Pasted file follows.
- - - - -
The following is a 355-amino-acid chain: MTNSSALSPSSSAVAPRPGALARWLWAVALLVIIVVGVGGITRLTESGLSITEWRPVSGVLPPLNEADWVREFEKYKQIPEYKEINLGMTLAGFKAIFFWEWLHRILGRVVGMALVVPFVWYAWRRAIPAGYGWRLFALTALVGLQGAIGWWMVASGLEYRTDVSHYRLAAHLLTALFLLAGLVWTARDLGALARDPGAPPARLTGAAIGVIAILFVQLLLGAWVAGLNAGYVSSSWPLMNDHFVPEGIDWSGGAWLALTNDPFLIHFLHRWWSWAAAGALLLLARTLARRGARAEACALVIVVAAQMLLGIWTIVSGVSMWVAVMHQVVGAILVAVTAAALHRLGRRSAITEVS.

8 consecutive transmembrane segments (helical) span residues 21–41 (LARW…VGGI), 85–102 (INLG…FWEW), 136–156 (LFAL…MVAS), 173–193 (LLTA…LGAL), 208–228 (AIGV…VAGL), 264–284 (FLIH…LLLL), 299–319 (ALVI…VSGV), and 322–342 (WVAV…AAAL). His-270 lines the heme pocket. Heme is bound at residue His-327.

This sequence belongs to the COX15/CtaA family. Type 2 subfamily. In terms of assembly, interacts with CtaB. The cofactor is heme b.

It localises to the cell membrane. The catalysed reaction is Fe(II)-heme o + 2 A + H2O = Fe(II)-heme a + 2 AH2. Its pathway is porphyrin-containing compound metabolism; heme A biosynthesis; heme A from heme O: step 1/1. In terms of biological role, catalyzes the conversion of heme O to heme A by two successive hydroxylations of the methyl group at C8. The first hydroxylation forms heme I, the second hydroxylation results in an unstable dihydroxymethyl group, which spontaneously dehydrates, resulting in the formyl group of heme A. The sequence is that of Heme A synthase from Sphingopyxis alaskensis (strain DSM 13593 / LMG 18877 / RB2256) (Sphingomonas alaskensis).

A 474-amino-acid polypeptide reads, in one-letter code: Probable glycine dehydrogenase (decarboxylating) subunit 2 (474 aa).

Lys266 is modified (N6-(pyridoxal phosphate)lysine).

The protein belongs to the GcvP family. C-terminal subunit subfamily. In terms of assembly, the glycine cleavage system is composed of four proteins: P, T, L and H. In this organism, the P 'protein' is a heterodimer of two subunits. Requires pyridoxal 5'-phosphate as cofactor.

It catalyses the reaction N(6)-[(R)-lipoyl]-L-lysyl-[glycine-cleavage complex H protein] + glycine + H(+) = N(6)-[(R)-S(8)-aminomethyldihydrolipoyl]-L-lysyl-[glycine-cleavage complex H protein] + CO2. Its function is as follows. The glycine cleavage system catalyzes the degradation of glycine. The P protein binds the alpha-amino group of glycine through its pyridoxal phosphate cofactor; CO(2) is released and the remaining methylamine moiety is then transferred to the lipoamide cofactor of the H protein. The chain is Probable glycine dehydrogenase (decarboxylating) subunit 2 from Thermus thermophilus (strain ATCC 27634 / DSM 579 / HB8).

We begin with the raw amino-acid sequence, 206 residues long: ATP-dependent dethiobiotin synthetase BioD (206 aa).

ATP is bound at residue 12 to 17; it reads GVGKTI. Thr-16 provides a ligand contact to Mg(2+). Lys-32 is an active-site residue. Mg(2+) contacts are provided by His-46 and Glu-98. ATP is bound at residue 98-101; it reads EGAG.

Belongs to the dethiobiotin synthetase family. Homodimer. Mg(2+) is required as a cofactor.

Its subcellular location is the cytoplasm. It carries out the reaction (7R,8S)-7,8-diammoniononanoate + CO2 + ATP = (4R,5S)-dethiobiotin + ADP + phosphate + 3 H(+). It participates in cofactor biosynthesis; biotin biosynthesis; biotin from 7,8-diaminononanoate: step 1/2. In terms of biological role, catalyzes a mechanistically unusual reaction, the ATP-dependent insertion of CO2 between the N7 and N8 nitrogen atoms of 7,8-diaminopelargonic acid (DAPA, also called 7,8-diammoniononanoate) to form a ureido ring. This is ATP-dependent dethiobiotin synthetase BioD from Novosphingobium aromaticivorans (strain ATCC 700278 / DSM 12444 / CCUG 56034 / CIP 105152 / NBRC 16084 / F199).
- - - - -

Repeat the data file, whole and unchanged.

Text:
The following is a 355-amino-acid chain: MTNSSALSPSSSAVAPRPGALARWLWAVALLVIIVVGVGGITRLTESGLSITEWRPVSGVLPPLNEADWVREFEKYKQIPEYKEINLGMTLAGFKAIFFWEWLHRILGRVVGMALVVPFVWYAWRRAIPAGYGWRLFALTALVGLQGAIGWWMVASGLEYRTDVSHYRLAAHLLTALFLLAGLVWTARDLGALARDPGAPPARLTGAAIGVIAILFVQLLLGAWVAGLNAGYVSSSWPLMNDHFVPEGIDWSGGAWLALTNDPFLIHFLHRWWSWAAAGALLLLARTLARRGARAEACALVIVVAAQMLLGIWTIVSGVSMWVAVMHQVVGAILVAVTAAALHRLGRRSAITEVS.

8 consecutive transmembrane segments (helical) span residues 21–41 (LARW…VGGI), 85–102 (INLG…FWEW), 136–156 (LFAL…MVAS), 173–193 (LLTA…LGAL), 208–228 (AIGV…VAGL), 264–284 (FLIH…LLLL), 299–319 (ALVI…VSGV), and 322–342 (WVAV…AAAL). His-270 lines the heme pocket. Heme is bound at residue His-327.

This sequence belongs to the COX15/CtaA family. Type 2 subfamily. In terms of assembly, interacts with CtaB. The cofactor is heme b.

It localises to the cell membrane. The catalysed reaction is Fe(II)-heme o + 2 A + H2O = Fe(II)-heme a + 2 AH2. Its pathway is porphyrin-containing compound metabolism; heme A biosynthesis; heme A from heme O: step 1/1. In terms of biological role, catalyzes the conversion of heme O to heme A by two successive hydroxylations of the methyl group at C8. The first hydroxylation forms heme I, the second hydroxylation results in an unstable dihydroxymethyl group, which spontaneously dehydrates, resulting in the formyl group of heme A. The sequence is that of Heme A synthase from Sphingopyxis alaskensis (strain DSM 13593 / LMG 18877 / RB2256) (Sphingomonas alaskensis).

A 474-amino-acid polypeptide reads, in one-letter code: Probable glycine dehydrogenase (decarboxylating) subunit 2 (474 aa).

Lys266 is modified (N6-(pyridoxal phosphate)lysine).

The protein belongs to the GcvP family. C-terminal subunit subfamily. In terms of assembly, the glycine cleavage system is composed of four proteins: P, T, L and H. In this organism, the P 'protein' is a heterodimer of two subunits. Requires pyridoxal 5'-phosphate as cofactor.

It catalyses the reaction N(6)-[(R)-lipoyl]-L-lysyl-[glycine-cleavage complex H protein] + glycine + H(+) = N(6)-[(R)-S(8)-aminomethyldihydrolipoyl]-L-lysyl-[glycine-cleavage complex H protein] + CO2. Its function is as follows. The glycine cleavage system catalyzes the degradation of glycine. The P protein binds the alpha-amino group of glycine through its pyridoxal phosphate cofactor; CO(2) is released and the remaining methylamine moiety is then transferred to the lipoamide cofactor of the H protein. The chain is Probable glycine dehydrogenase (decarboxylating) subunit 2 from Thermus thermophilus (strain ATCC 27634 / DSM 579 / HB8).

We begin with the raw amino-acid sequence, 206 residues long: ATP-dependent dethiobiotin synthetase BioD (206 aa).

ATP is bound at residue 12 to 17; it reads GVGKTI. Thr-16 provides a ligand contact to Mg(2+). Lys-32 is an active-site residue. Mg(2+) contacts are provided by His-46 and Glu-98. ATP is bound at residue 98-101; it reads EGAG.

Belongs to the dethiobiotin synthetase family. Homodimer. Mg(2+) is required as a cofactor.

Its subcellular location is the cytoplasm. It carries out the reaction (7R,8S)-7,8-diammoniononanoate + CO2 + ATP = (4R,5S)-dethiobiotin + ADP + phosphate + 3 H(+). It participates in cofactor biosynthesis; biotin biosynthesis; biotin from 7,8-diaminononanoate: step 1/2. In terms of biological role, catalyzes a mechanistically unusual reaction, the ATP-dependent insertion of CO2 between the N7 and N8 nitrogen atoms of 7,8-diaminopelargonic acid (DAPA, also called 7,8-diammoniononanoate) to form a ureido ring. This is ATP-dependent dethiobiotin synthetase BioD from Novosphingobium aromaticivorans (strain ATCC 700278 / DSM 12444 / CCUG 56034 / CIP 105152 / NBRC 16084 / F199).